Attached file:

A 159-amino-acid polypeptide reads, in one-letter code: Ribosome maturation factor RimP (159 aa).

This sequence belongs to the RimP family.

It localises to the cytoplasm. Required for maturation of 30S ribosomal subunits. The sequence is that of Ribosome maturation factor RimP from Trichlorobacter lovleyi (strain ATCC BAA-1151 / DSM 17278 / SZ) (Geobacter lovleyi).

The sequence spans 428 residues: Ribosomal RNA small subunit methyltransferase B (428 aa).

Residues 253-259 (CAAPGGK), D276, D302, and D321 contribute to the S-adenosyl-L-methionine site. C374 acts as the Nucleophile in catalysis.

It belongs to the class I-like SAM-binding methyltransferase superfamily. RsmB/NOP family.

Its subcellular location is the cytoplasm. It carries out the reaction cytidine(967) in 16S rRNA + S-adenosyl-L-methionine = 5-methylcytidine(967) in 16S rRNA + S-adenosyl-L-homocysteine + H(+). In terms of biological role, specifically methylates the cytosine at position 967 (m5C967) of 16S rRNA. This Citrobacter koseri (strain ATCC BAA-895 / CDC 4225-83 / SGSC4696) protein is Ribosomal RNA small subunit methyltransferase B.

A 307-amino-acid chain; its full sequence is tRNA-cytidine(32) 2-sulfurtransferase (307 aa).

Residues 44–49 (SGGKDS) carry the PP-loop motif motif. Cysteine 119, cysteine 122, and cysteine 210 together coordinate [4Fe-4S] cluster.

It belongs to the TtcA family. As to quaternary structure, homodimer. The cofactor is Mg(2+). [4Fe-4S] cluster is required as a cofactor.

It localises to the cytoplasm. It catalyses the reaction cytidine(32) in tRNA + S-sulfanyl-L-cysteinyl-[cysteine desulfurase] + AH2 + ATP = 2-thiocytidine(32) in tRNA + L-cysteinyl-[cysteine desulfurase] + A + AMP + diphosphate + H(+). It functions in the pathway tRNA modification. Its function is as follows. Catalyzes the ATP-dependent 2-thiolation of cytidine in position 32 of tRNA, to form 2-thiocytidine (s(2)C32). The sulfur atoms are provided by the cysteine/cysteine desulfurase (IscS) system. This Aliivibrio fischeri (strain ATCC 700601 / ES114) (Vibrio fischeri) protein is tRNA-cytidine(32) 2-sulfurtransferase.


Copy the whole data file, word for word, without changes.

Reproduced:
A 159-amino-acid polypeptide reads, in one-letter code: Ribosome maturation factor RimP (159 aa).

This sequence belongs to the RimP family.

It localises to the cytoplasm. Required for maturation of 30S ribosomal subunits. The sequence is that of Ribosome maturation factor RimP from Trichlorobacter lovleyi (strain ATCC BAA-1151 / DSM 17278 / SZ) (Geobacter lovleyi).

The sequence spans 428 residues: Ribosomal RNA small subunit methyltransferase B (428 aa).

Residues 253-259 (CAAPGGK), D276, D302, and D321 contribute to the S-adenosyl-L-methionine site. C374 acts as the Nucleophile in catalysis.

It belongs to the class I-like SAM-binding methyltransferase superfamily. RsmB/NOP family.

Its subcellular location is the cytoplasm. It carries out the reaction cytidine(967) in 16S rRNA + S-adenosyl-L-methionine = 5-methylcytidine(967) in 16S rRNA + S-adenosyl-L-homocysteine + H(+). In terms of biological role, specifically methylates the cytosine at position 967 (m5C967) of 16S rRNA. This Citrobacter koseri (strain ATCC BAA-895 / CDC 4225-83 / SGSC4696) protein is Ribosomal RNA small subunit methyltransferase B.

A 307-amino-acid chain; its full sequence is tRNA-cytidine(32) 2-sulfurtransferase (307 aa).

Residues 44–49 (SGGKDS) carry the PP-loop motif motif. Cysteine 119, cysteine 122, and cysteine 210 together coordinate [4Fe-4S] cluster.

It belongs to the TtcA family. As to quaternary structure, homodimer. The cofactor is Mg(2+). [4Fe-4S] cluster is required as a cofactor.

It localises to the cytoplasm. It catalyses the reaction cytidine(32) in tRNA + S-sulfanyl-L-cysteinyl-[cysteine desulfurase] + AH2 + ATP = 2-thiocytidine(32) in tRNA + L-cysteinyl-[cysteine desulfurase] + A + AMP + diphosphate + H(+). It functions in the pathway tRNA modification. Its function is as follows. Catalyzes the ATP-dependent 2-thiolation of cytidine in position 32 of tRNA, to form 2-thiocytidine (s(2)C32). The sulfur atoms are provided by the cysteine/cysteine desulfurase (IscS) system. This Aliivibrio fischeri (strain ATCC 700601 / ES114) (Vibrio fischeri) protein is tRNA-cytidine(32) 2-sulfurtransferase.